I’ve been thinking a lot over the past week about the connection between your head and your body – or to speak more accurately my head, my body – when it comes to food and eating and who I should really be listening to.

On Thursday evening I came home and finished reading Good Girls Do Swallow by Rachael Oakes-Ash. Overall I wasn’t a fan of the book, however there were the occasional points of view that resonated with me completely and one of them was about giving your body respect (I have trawled through the book trying to find the actual quote but to no avail! My apologies). However, this idea had quite an impact on me. I put the book aside, I looked down at my body and I took it all in; I didn’t criticise or find fault with it, I didn’t view it as the enemy or as a disappointment. I simply observed it for what it was – my body and I was filled with gratitude and appreciation for it. I felt my arms and my legs, I hugged my body and I said sorry. I apologised for not listening to it, for treating it like the enemy when in actual fact it has always been on my side; my friend. The reality is our bodies are incredible machines but I have been mistreating mine for years. – it’s my head and my thinking that has always been the obstacle and not the other way around.

In my head my body was the one letting me down: if I was bloated, if my stomach was fat, if my arms were getting flabby, if I got spots on my face it had failed me – but it failed me most of all when I felt hungry. Why would it keep striking me down again and again?

When I had binged the night before why would it still need to feel hungry the next day? Why wouldn’t it understand that I needed to starve myself today to compensate? Couldn’t hunger just do me one favour and fuck off until I had lost weight? When would my body ever learn that I didn’t want to feel hunger? When would it ever become immune to that need?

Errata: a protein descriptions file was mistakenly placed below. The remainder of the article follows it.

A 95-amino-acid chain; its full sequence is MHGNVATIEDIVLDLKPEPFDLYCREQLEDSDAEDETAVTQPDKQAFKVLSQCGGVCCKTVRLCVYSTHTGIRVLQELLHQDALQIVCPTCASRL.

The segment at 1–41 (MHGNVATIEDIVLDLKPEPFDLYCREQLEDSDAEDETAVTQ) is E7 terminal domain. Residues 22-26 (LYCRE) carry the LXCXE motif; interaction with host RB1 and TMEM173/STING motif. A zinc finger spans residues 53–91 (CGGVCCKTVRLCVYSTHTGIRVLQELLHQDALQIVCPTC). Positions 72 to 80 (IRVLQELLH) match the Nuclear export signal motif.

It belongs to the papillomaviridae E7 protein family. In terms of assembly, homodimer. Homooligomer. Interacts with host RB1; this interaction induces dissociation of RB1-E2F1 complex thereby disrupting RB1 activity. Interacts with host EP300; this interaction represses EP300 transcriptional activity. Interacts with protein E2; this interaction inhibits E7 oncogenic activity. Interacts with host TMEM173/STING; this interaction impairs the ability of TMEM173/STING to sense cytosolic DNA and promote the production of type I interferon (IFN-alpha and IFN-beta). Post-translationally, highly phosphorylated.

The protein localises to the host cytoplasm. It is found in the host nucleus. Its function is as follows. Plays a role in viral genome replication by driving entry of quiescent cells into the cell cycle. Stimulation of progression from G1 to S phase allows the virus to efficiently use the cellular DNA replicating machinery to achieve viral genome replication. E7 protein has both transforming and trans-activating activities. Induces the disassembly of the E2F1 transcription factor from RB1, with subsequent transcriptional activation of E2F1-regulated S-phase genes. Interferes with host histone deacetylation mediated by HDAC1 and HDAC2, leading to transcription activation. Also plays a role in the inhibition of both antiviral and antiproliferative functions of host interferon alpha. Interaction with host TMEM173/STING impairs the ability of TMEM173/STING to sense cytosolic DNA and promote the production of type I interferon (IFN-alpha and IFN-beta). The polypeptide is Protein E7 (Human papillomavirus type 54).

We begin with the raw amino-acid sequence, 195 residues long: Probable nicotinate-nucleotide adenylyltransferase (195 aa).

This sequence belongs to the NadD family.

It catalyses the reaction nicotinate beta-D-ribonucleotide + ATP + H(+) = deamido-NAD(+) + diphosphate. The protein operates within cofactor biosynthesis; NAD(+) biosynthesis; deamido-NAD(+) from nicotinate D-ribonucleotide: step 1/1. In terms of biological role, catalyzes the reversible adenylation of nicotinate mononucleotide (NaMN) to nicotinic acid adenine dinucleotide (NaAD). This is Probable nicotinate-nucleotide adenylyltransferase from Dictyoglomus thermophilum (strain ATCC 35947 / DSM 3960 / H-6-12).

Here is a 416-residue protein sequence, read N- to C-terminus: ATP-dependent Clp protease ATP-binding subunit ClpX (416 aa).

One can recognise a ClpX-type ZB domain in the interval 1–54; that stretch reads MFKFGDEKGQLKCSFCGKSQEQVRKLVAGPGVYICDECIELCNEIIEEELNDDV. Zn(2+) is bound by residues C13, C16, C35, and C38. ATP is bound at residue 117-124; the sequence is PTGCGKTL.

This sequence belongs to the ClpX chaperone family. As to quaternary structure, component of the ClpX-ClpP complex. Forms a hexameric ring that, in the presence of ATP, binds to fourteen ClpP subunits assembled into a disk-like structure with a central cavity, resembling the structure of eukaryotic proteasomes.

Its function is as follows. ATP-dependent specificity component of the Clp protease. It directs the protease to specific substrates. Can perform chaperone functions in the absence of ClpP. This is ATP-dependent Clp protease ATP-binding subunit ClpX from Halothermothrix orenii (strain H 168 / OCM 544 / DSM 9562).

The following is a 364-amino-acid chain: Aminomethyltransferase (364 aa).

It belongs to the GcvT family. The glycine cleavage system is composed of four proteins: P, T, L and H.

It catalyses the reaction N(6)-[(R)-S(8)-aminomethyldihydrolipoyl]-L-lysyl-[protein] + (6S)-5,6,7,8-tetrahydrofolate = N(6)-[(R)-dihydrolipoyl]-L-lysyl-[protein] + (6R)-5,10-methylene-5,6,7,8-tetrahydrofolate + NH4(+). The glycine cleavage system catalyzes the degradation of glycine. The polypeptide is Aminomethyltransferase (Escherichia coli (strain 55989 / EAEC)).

I know this may sound rather ridiculous but I think a part of me when I was immersed in eating disorders wanted to defeat hunger and eliminate the need for food. And in a way a I do think that this makes sense. Eating disorders make food and eating is extremely stressful therefore why wouldn’t you want to eradicate the very thing that induces such anxiety and distress?

However the fact is that this is impossible: food is a daily essential that needs to be repeated several times throughout the day, every day for the rest of your life. There’s no escaping it, however, what I’m finding is the key to accepting this truth is by listening the thing that knows best – my body. As difficult as it is to reverse what I have told myself for years, my body actually knows what it needs better than my head does and I need to start trusting it.

Over the years my head and my thinking has been responsible for restricting my food intake, increasing my alcohol intake and going on binges. My body was overruled because my head could shout louder inside myself and I wanted to blame my body for the reasons why I kept engaging in this behaviour. My problems were all psychological but I was desperate for a diagnosis that would prove that what was happening to me lay in a fault in my physical body – not my mind, because lets face it: it’s a lot easier to digest fixing a physical fault than the daunting, long term prospect of dealing with what’s going on inside your head.

I haven’t engaged in any long term eating disorder behaviour for nearly 2 years and I consider myself to be in a great stage of stage of recovery where I am comfortable and confident talking about my issues and I feel I have excellent self-awareness. However I do believe that eating disorders will leave residue. Stopping the behaviour was just the first step, there was – and still is – a journey of recovery dealing with my emotions, negative thinking, irrational beliefs to name a few and although I am in a fantastic place now, I still have traits that prove to me that I need to keep working on myself.

Here’s a list of things I notice I still do which are a direct result of having an eating disorder and bad body image: